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  #238  
Old 05-10-2017, 12:41 AM
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There was also the ranch in Australia that they had.

Moving to a different location after a divorce and a remarriage isn't uncommon as I've done it myself but my kids were older. All I can say though is that if the Spencer divorce were to happen today, I seriously doubt that Johnnie Spencer would have gotten custody of the children so easily. In a way, I kind of hold him at fault too for not working more with his ex-wife to assure that their children had both parents in their life more. I think Johnnie tried to be a good father but he just didn't realize what the kids really needed.
Frances did have access to the children, she didn't have full custody but that wasn't unusual at the time for a wife who had left her husband and was the guilty party in terms of adultery.

and given that there were fewer ground for divorce In those days it wasn't unknown for there to be claims made that weren't strictly true. For example, divorces esp In the 20s and 30s were often collusive (although this was forbidden ad if found out could stop a divorce), with the husband "assuming guilt" and "being discovered in bed wit a woman" so that he could be divorced for adultery.
Frances was the guilty party in terms of adultery and she may have countered with an accusation about cruelty...
and Frances did move away to somewhere that it wasn't easy for the children to vist as often, Johnny shut himself up and kept the children at a distance.. so as time passed both parnets were less avaialbe for the children.
I don't think that the children's welfare and happiness were the paramount concerns for either of them, they were mainly being selfish...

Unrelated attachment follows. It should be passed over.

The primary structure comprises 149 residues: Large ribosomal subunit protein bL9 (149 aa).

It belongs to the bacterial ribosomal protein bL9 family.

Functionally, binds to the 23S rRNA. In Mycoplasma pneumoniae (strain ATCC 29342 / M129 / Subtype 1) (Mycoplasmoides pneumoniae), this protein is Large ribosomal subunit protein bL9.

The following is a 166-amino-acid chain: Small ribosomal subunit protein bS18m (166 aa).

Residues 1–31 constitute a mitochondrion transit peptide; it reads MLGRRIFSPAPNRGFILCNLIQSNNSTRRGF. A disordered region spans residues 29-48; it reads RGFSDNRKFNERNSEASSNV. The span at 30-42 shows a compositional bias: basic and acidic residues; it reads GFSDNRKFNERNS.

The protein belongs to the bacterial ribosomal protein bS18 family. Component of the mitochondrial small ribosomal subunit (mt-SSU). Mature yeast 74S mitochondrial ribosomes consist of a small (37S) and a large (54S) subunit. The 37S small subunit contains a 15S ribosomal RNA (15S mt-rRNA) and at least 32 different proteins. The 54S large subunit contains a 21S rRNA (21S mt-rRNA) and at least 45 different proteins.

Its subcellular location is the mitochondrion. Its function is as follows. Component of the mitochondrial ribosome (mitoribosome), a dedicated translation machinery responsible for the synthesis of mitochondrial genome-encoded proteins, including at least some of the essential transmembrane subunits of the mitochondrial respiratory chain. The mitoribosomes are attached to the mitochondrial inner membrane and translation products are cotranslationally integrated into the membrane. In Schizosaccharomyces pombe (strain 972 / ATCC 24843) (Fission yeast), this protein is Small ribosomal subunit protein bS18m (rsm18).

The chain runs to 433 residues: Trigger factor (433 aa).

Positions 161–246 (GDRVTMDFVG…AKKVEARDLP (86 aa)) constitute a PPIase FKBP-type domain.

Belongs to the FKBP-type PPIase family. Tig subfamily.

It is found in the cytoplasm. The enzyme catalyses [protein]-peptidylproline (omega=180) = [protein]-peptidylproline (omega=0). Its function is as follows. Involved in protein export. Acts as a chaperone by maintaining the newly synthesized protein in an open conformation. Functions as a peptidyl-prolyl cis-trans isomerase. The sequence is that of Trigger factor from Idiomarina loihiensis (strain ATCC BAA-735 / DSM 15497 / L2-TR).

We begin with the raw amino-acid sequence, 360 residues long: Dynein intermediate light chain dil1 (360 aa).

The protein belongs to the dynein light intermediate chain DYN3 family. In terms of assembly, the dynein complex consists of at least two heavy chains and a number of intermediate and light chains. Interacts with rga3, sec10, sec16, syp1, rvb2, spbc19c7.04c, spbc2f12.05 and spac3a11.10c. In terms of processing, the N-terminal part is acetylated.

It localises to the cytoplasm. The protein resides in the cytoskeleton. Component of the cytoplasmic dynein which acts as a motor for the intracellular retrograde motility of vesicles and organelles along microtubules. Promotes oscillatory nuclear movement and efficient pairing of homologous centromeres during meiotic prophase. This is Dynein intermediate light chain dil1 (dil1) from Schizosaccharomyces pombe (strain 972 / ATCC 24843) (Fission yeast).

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  #239  
Old 05-10-2017, 04:25 AM
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Quote:
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Frances did have access to the children, she didn't have full custody but that wasn't unusual at the time for a wife who had left her husband and was the guilty party in terms of adultery.

and given that there were fewer ground for divorce In those days it wasn't unknown for there to be claims made that weren't strictly true. For example, divorces esp In the 20s and 30s were often collusive (although this was forbidden ad if found out could stop a divorce), with the husband "assuming guilt" and "being discovered in bed wit a woman" so that he could be divorced for adultery.
Frances was the guilty party in terms of adultery and she may have countered with an accusation about cruelty...
and Frances did move away to somewhere that it wasn't easy for the children to vist as often, Johnny shut himself up and kept the children at a distance.. so as time passed both parnets were less avaialbe for the children.
I don't think that the children's welfare and happiness were the paramount concerns for either of them, they were mainly being selfish...
I think too that at the time of Johnnie and Frances' divorce, in the upper circles, it was unusual for the parents to do a whole lot of parenting themselves. Children were to be seen and not heard and mostly in the care of the nanny. There weren't family dinners around the table. There weren't parents helping their kids with their homework (before sending them off to boarding school) and for the main part, the children were to be enjoyed when the right situation arose and of course, the all important heir to the title must be procured.

Neither Frances or Johnnie were the "hands on" kind of parents for the most part but I do think they both loved their children dearly.
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  #240  
Old 05-10-2017, 05:39 AM
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thats not the point. Of course they had nannies and didn't spend long periods with the children, but Johnny saw little of them and Frances when she lived in London used to get emotional during their visits but then went off to Scotland where it wasn't so easy to visit.
I'm sure they'd say that they loved them, in practice I think they loved themselves more. Johnny emerged from seclusion to marry a woman that his kids disliked and caused more turmoil in the family... Frances IMO could have maintained her marriage for a bit longer, I think J would have overlooked a discreet affair, but she preferred to take the chance that she would lose custody, in order to marry her second husband